Ballet meets S Club 7
mrsjason: “That’ll be good”
jason: “Not sure, havn’t seen the trailer”
mrsjason: “I suppose you’ll want to see that western”
jason: “Yeah Jeff Bridges is meant to be great, besides ballet…?”
2 hours go by….
No, as it turned out Black Swan is not a chick flick, in fact it’s rather beautifully shot and had us both wincing in our seats as Natalie Portman removed the skin from around her finger nails… shudders!! Little did I know that the films subsequent success would see me shooting ballet related portraits over the next couple of weeks.
First up, I got a call from M&C Saatchi, to shoot something to publicise Oranges sponsorship of the BAFTA ‘s. After an initial meeting and a list of possible celebrity champions, I found myself in a London Hotel with the lovely Rachel Stevens. The mission… to turn her into The Black Swan.
Once the team of hair, makeup and styling people had done their business, it was my turn. Unusually for me, I’d gone for a very elaborate studio setup (4 light’s and a 10ft colourama, which barley fitted in the car), which, retrospect probably added to Rachel’s trepidation. She had given birth a few weeks before, and I’m sure she would have preferred her first shoot; post pregnancy not to be dressed as a ballerina. “I haven’t worn one of these since I was 8!” she said as she walked in.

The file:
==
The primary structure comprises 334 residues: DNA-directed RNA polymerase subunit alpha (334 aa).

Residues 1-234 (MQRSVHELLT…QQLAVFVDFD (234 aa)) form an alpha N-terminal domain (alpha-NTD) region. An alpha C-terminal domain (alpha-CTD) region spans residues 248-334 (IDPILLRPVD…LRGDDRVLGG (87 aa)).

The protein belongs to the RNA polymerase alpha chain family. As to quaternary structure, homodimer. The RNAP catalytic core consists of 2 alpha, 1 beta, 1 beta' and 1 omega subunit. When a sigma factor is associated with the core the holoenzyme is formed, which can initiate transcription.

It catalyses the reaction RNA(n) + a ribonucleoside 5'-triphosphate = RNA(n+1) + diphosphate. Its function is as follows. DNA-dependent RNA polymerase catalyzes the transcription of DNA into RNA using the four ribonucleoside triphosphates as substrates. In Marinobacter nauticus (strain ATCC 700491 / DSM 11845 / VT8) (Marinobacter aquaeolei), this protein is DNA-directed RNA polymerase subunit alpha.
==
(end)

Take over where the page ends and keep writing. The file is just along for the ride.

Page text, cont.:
She needn’t have worried, she looked great and once I’d shown her a few pictures and built up some trust we had fun shooting a few different poses.
A week later and I was asked to rush to the Royal Opera House by The Independent on Sunday, this time for an interview with Lauren Cuthbertson, I had just enough time to familiarise myself with her work (which is stunning) before being dumped into a bland rehearsal room, as the Press Officer said “Lauren hasn’t got long”.. Uh Oh!!
It couldn’t have been more different from my job the week before, I barley had time to set up before Lauren walked in, not in her tights but in an elegant black dress (not what I was hoping for). I worked as quickly as I could, and tried to pose her in a way that showed her natural poise without it being a stereotypical ballet portrait. Read the article by Susie Mesure here.
Looking back, both portraits served their purpose but it did remind me that the execution of a photograph goes far beyond obvious cues… How would I pose a ballerina to look like a former member of a pop group?